Author: Abby Fabiaschi Series: Standalone Genre: Fiction Release Date: January 31, 2017 Book Length: 272 pages Publisher: St. Martin's Press Review: 5/5
Maddy is a devoted stay-at-home wife and mother, host of excellent parties, giver of thoughtful gifts, and bestower of a searingly perceptive piece of advice or two. She is the cornerstone of her family, a true matriarch…until she commits suicide, leaving her husband Brady and teenage daughter Eve heartbroken and reeling, wondering what happened. How could the exuberant, exacting woman they loved disappear so abruptly, seemingly without reason, from their lives? How they can possibly continue without her? As they sift through details of her last days, trying to understand the woman they thought they knew, Brady and Eve are forced to come to terms with unsettling truths.
Maddy, however, isn’t ready to leave her family forever. Watching from beyond, she tries to find the perfect replacement for herself. Along comes Rory: pretty, caring, and spontaneous, with just the right bit of edge…but who also harbors a tragedy of her own. Will the mystery of Maddy ever come to rest? And can her family make peace with their history and begin to heal?
Maddy is the epitome of a true matriarch—she’s a stay at home mom to her teenage daughter Eve, wife to Brady, handler of finances, go-to advice giver, and glue of the family. After reading the synopsis, I thought this was going to centre a lot more on Rory and how Maddy tries from beyond the grave to bring her to her grieving family. I couldn’t be happier that I was wrong. Although Rory is part of the central plot, her involvement doesn’t overpower everything else. The story is told in 3 narratives: Maddy’s, Eve’s, and Brady’s. I used to think I hated switching narratives but this book made me change my mind; it was amazingly done. Usually I prefer one perspective over the others’, but here I was genuinely excited every time it switched. You needed to experience the grieving process with Eve and Brady without Rory being the central focus, so I’m very pleased with how it was structured.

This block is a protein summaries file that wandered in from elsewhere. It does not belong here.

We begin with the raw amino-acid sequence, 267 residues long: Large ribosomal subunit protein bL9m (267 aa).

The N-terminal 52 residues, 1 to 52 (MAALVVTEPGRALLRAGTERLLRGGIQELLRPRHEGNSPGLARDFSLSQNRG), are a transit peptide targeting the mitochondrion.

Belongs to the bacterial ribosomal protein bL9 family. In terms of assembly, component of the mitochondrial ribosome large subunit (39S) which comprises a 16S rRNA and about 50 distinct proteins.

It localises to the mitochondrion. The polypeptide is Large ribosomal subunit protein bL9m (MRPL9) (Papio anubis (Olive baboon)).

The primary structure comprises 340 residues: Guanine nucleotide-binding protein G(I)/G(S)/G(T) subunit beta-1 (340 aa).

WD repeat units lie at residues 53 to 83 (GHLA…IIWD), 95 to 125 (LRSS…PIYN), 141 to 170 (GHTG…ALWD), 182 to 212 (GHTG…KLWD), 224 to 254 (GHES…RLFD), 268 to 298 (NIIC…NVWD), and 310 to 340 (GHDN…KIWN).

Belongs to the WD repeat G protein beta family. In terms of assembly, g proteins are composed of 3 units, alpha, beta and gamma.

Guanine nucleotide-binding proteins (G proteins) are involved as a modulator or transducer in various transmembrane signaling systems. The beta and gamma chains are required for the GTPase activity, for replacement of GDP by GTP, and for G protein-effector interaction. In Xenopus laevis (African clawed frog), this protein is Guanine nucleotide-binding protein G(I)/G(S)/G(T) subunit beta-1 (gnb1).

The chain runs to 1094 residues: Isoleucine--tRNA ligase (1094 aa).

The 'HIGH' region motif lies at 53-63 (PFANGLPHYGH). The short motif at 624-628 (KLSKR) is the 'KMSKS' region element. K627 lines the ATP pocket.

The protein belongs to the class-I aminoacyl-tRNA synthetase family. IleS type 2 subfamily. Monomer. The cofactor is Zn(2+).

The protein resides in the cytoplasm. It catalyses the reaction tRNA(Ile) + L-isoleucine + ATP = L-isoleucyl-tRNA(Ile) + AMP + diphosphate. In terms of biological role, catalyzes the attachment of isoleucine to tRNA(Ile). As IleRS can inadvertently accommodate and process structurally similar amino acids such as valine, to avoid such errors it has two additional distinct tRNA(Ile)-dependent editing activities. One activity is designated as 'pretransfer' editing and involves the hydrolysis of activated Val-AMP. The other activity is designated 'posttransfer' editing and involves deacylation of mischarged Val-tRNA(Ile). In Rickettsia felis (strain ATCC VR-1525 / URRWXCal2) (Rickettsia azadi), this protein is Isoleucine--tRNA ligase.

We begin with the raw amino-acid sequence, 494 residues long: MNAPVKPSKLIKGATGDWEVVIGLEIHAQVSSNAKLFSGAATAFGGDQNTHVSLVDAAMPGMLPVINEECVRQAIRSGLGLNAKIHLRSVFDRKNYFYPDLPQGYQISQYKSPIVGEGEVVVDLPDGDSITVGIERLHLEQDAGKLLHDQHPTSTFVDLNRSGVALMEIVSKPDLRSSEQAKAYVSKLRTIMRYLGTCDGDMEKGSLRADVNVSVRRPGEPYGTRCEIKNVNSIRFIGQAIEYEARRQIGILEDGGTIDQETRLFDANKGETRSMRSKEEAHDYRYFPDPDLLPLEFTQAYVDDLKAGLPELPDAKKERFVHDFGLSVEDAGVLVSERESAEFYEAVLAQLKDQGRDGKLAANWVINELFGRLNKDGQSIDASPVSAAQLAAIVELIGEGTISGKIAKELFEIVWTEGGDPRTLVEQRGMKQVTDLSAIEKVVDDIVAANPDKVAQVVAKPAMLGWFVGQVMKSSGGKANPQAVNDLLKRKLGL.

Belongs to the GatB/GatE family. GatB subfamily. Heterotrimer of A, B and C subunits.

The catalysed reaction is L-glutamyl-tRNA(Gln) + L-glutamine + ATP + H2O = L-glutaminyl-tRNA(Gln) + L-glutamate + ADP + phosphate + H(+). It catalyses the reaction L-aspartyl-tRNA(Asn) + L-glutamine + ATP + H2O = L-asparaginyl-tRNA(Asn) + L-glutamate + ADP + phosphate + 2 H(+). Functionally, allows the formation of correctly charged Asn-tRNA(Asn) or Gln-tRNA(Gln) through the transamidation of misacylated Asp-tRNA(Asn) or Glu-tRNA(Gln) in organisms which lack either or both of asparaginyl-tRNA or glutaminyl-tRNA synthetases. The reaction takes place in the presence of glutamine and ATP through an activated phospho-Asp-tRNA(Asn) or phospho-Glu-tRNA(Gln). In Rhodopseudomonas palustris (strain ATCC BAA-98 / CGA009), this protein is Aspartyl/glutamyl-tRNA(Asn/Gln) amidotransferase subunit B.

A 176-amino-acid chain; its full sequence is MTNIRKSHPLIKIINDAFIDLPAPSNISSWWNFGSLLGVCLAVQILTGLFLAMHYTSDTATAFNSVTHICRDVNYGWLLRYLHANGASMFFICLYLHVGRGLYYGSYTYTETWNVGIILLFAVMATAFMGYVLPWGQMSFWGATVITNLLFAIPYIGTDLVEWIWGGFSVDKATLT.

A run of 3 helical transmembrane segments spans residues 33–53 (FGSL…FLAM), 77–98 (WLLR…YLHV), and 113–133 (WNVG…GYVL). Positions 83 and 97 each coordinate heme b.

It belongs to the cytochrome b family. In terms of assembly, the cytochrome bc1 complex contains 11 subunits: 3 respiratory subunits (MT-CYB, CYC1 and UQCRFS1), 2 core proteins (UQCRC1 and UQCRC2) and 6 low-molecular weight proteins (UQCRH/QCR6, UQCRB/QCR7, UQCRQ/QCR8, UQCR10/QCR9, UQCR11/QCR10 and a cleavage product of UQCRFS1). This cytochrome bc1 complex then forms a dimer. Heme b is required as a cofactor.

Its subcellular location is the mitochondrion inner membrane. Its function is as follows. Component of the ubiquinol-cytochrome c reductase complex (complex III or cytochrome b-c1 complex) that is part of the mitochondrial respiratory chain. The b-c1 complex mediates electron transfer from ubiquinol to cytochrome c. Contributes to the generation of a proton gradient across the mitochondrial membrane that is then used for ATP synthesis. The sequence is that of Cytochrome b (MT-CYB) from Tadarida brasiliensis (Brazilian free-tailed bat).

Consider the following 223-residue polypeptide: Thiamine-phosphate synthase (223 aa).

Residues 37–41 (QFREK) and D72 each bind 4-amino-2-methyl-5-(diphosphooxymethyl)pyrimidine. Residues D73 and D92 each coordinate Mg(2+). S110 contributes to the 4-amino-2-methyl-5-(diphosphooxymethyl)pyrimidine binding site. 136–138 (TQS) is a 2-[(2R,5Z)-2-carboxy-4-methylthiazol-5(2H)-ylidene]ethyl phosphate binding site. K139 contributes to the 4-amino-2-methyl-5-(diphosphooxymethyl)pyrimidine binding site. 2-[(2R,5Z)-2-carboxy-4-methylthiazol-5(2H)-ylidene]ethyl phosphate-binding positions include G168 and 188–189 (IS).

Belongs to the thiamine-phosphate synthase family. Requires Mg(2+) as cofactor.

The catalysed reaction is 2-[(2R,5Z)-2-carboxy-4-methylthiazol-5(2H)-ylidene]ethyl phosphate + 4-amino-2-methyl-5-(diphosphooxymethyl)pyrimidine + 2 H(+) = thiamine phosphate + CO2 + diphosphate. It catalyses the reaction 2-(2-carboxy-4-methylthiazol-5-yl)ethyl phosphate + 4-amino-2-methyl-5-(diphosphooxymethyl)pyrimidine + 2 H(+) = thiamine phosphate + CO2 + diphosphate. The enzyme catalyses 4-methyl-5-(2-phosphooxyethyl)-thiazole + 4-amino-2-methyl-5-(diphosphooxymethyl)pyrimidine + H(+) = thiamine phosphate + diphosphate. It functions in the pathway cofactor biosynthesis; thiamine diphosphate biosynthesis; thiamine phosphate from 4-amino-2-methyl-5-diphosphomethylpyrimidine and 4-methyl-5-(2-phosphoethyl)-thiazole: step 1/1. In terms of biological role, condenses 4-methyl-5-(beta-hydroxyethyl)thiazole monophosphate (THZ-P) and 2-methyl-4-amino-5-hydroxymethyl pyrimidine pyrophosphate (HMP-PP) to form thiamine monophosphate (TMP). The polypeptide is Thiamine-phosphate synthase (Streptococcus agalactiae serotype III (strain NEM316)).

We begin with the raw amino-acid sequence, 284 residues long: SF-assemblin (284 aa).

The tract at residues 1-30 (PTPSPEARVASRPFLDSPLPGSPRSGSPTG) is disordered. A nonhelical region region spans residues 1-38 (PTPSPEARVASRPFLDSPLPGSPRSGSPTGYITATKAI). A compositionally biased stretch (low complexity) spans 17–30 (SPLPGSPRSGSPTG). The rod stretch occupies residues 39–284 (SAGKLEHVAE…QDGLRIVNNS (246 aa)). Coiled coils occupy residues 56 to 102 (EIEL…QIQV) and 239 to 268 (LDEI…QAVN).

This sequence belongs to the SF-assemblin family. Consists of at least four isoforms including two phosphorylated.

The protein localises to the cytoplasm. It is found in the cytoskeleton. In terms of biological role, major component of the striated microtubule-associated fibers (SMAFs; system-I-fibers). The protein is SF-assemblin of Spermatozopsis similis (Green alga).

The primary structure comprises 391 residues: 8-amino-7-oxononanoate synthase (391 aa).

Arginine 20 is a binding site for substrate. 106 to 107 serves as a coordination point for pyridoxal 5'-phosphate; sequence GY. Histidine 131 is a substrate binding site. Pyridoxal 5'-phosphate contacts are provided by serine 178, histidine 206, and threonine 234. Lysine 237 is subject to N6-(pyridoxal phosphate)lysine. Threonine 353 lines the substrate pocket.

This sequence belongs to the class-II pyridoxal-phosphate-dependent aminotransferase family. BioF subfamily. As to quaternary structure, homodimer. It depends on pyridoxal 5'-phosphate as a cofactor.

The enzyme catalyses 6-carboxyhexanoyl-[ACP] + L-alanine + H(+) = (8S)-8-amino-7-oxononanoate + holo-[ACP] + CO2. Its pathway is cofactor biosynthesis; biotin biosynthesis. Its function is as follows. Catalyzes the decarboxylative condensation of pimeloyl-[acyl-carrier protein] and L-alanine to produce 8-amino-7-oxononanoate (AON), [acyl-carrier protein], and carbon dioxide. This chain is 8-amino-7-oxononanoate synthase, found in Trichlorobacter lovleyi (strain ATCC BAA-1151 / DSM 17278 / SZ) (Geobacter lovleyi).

I also love the role that energy plays in this book. From ‘purgatory’, Maddy sends Brady, Eve, and Rory signals in the form of mental cues and little bursts of spiritual energy to sway them to take certain actions. As her family begins to heal, her energy is sent from further “up”, which I can only take to mean that she gets closer to a heaven or final resting place of sorts. I have always liked to believe that people who are no longer with us give us signals sometimes when we feel troubled or lost, and it was oddly comforting to live out these signals through the characters.
For 95% of the book, my rating was a 4, teetering on 5 but not quite there yet. The remaining pages were so moving and surprising that I decided to up it to 5. This book made me appreciate my life more, and I don’t say that lightly. It made me want to hug my mom (and dad, and siblings, and friends and everybody) and tell them how much they mean to me. Being that raw and honest comes with the sacrifice of vulnerability, but it’s so worth it when you think about how precious our time is here on earth. I know I will think about this story and how it made me feel for a very long time and I would recommend it to anybody.